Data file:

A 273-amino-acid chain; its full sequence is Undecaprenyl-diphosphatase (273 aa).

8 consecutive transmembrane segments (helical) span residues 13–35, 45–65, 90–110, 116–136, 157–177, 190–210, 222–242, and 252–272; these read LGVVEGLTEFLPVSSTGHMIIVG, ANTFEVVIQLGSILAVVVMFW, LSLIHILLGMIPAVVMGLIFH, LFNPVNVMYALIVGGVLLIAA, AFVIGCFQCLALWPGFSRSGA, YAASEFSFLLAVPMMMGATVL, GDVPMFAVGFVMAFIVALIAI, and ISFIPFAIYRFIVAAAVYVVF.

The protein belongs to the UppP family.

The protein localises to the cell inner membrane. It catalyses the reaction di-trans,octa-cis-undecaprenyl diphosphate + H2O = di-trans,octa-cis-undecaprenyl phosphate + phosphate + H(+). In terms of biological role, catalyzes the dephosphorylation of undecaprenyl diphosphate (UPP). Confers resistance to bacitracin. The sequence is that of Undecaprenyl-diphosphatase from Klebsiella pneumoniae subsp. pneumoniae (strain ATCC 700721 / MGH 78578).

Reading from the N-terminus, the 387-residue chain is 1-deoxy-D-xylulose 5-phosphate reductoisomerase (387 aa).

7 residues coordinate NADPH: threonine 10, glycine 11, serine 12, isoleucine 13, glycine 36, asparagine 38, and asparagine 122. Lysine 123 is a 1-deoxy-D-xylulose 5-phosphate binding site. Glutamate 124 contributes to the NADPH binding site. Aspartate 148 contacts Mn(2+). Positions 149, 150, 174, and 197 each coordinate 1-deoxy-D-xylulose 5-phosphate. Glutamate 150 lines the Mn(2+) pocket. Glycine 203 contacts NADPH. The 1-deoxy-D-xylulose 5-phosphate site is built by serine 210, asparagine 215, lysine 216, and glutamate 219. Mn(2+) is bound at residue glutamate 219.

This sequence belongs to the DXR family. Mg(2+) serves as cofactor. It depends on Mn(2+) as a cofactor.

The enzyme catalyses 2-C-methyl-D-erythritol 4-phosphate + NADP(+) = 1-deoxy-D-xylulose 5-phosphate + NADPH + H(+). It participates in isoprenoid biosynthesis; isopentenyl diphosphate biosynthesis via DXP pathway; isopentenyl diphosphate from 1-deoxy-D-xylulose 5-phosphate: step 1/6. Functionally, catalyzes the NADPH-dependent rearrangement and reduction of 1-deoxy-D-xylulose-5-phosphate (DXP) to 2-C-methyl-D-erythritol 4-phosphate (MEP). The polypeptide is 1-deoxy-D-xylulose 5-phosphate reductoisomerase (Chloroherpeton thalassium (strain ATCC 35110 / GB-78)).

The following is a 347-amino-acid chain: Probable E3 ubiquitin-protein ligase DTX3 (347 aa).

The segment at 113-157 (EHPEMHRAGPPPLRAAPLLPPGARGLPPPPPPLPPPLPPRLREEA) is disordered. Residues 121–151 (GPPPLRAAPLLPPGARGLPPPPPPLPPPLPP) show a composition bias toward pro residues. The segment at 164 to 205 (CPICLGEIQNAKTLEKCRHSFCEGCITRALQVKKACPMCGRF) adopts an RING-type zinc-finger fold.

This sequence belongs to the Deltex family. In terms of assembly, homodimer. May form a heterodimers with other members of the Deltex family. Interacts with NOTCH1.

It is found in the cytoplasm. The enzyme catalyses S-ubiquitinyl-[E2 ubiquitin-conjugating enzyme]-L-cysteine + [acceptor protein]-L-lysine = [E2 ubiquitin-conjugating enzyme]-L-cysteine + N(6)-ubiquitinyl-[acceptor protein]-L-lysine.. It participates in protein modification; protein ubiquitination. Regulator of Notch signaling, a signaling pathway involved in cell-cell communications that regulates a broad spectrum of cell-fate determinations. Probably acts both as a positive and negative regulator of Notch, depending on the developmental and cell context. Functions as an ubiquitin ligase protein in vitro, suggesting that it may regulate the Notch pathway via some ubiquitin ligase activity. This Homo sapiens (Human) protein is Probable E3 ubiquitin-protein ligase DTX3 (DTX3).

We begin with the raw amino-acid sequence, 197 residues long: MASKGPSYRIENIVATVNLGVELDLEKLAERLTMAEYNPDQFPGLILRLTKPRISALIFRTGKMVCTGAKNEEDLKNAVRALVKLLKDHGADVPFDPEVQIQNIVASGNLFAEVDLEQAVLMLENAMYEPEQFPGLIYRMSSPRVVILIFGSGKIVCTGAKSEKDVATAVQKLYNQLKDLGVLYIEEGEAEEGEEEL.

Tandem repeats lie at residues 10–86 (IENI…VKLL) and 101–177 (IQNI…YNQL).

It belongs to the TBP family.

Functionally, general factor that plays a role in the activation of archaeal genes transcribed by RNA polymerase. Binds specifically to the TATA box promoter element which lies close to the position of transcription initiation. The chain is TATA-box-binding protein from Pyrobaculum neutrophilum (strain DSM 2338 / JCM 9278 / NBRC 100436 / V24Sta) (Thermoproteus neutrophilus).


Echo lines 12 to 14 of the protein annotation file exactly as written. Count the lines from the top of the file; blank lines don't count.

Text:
It is found in the cytoplasm. The enzyme catalyses S-ubiquitinyl-[E2 ubiquitin-conjugating enzyme]-L-cysteine + [acceptor protein]-L-lysine = [E2 ubiquitin-conjugating enzyme]-L-cysteine + N(6)-ubiquitinyl-[acceptor protein]-L-lysine.. It participates in protein modification; protein ubiquitination. Regulator of Notch signaling, a signaling pathway involved in cell-cell communications that regulates a broad spectrum of cell-fate determinations. Probably acts both as a positive and negative regulator of Notch, depending on the developmental and cell context. Functions as an ubiquitin ligase protein in vitro, suggesting that it may regulate the Notch pathway via some ubiquitin ligase activity. This Homo sapiens (Human) protein is Probable E3 ubiquitin-protein ligase DTX3 (DTX3).

We begin with the raw amino-acid sequence, 197 residues long: MASKGPSYRIENIVATVNLGVELDLEKLAERLTMAEYNPDQFPGLILRLTKPRISALIFRTGKMVCTGAKNEEDLKNAVRALVKLLKDHGADVPFDPEVQIQNIVASGNLFAEVDLEQAVLMLENAMYEPEQFPGLIYRMSSPRVVILIFGSGKIVCTGAKSEKDVATAVQKLYNQLKDLGVLYIEEGEAEEGEEEL.

Tandem repeats lie at residues 10–86 (IENI…VKLL) and 101–177 (IQNI…YNQL).